I’ve gotten to the point in life where anytime there’s a buzz out there in the science community about something that bears on longevity, it gets my attention. And so it was that Wednesday’s publication in the journal Nature of new research on the blind, hairless, naked mole rat came up on my radar screen. You see, this little critter lives longer than others, doesn’t get cancer, and has a genome that may, when it’s finally unraveled, provide clues to aging that could extend our own tormented lives.
“They are very odd, they are really freaky and they have a lot of really interesting specializations,” said study researcher and naked mole rat enthusiast Thomas Park, of the University of Illinois at Chicago. “We are working to understand how they come to have these very interesting characteristics. Having the genome gives us a whole new armory of ways in which we can approach this.”
So, first of all, what, exactly, is naked mole rat? He is a small sausage-shaped rodent who lives in underground burrows with up to 100 members with incredibly low oxygen levels. It is nature’s only cold-blooded mammal, it is hairless, has horrible eyesight, is “cancer-resistant,” and lives regularly into its 30s, which is about 10 times longer than other similarly sized rodents. The naked mole rat is also the only mammal that lives in a “eusocial” society, similar to that of bees. Only a few of the mole rats get to breed with one queen, while the rest gather food and maintain the nest. Go figure.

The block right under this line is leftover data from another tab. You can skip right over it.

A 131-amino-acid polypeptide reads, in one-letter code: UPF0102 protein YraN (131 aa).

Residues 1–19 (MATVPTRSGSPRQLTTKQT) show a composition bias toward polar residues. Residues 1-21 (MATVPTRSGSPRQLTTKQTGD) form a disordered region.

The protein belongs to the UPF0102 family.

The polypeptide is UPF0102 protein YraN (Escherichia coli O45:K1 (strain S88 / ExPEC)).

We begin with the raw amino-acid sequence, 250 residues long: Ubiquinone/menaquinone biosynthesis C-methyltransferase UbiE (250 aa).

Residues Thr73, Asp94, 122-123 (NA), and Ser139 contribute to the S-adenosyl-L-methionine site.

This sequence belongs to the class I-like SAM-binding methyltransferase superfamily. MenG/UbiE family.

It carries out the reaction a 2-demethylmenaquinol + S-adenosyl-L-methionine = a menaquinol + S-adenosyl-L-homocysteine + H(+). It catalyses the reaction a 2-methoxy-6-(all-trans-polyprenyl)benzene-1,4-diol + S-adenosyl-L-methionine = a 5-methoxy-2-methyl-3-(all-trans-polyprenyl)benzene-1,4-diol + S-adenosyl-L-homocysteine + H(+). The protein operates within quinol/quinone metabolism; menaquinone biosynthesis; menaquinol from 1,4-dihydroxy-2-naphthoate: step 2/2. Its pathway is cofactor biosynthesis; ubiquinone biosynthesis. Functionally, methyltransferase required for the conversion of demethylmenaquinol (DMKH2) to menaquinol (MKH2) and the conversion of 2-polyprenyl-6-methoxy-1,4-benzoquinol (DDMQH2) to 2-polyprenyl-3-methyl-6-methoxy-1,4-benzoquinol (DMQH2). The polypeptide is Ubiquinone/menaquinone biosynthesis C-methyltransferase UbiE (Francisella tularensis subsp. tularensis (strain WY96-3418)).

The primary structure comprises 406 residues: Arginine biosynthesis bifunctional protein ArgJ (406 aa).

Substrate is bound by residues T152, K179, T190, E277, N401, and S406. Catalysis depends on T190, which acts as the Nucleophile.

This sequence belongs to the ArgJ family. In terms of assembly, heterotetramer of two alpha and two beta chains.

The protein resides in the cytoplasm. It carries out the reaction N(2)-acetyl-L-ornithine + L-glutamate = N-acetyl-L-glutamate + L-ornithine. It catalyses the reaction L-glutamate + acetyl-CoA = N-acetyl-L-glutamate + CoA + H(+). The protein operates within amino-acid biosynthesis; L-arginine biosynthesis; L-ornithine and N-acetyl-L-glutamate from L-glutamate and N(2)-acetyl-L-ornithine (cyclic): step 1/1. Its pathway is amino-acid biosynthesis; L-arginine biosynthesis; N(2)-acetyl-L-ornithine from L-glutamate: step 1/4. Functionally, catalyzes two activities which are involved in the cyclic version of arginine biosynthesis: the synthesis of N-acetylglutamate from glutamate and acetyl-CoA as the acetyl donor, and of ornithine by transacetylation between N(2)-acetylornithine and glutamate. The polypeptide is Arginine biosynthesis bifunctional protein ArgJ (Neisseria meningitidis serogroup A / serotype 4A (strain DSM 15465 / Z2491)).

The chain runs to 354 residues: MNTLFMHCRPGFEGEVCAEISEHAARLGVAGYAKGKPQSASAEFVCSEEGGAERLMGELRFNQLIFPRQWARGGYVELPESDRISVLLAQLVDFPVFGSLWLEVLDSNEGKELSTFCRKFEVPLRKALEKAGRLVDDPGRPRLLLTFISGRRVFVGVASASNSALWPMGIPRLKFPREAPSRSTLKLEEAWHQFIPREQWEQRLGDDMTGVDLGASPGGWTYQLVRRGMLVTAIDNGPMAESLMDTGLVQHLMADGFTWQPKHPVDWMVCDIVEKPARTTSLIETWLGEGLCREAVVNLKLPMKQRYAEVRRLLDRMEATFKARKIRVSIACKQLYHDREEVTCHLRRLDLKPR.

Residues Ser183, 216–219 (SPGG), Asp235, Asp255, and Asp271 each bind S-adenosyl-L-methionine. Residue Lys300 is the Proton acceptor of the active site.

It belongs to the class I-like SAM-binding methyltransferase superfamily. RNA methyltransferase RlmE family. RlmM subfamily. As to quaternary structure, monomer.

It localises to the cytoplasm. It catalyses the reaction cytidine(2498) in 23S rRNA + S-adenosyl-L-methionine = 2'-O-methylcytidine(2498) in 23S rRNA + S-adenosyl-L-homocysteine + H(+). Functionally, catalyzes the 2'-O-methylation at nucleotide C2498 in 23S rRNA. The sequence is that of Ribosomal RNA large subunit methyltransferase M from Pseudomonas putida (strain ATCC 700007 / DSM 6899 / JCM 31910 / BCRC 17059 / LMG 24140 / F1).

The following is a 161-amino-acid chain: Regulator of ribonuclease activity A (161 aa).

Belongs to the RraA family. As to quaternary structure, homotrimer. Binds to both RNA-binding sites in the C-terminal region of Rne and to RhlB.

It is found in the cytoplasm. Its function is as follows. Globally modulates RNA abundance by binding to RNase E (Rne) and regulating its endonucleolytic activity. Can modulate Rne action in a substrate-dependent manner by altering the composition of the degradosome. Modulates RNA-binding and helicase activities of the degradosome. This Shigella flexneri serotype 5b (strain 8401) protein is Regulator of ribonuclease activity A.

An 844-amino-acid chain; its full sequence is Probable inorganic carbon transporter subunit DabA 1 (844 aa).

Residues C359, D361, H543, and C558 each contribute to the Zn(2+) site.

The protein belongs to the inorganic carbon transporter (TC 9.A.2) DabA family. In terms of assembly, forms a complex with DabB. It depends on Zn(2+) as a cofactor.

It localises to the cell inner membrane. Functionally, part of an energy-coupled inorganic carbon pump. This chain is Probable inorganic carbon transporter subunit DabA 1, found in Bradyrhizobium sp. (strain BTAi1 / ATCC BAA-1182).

Researchers used a method called shotgun sequencing to read long strings of chemical bases that the DNA is made of, then looked for any significantly different genes on the theory, proven in other cases, that these genes could inform why some mammals live longer or are resistant to diseases. They found genes that may shed light on aging in new ways….whether this actually helps any of the rest of us remains to be seen, but — hey, any rat that lives into his thirties would be like a human living to a thousand, so the naked mole rat deserves more study. There’s got to be something there…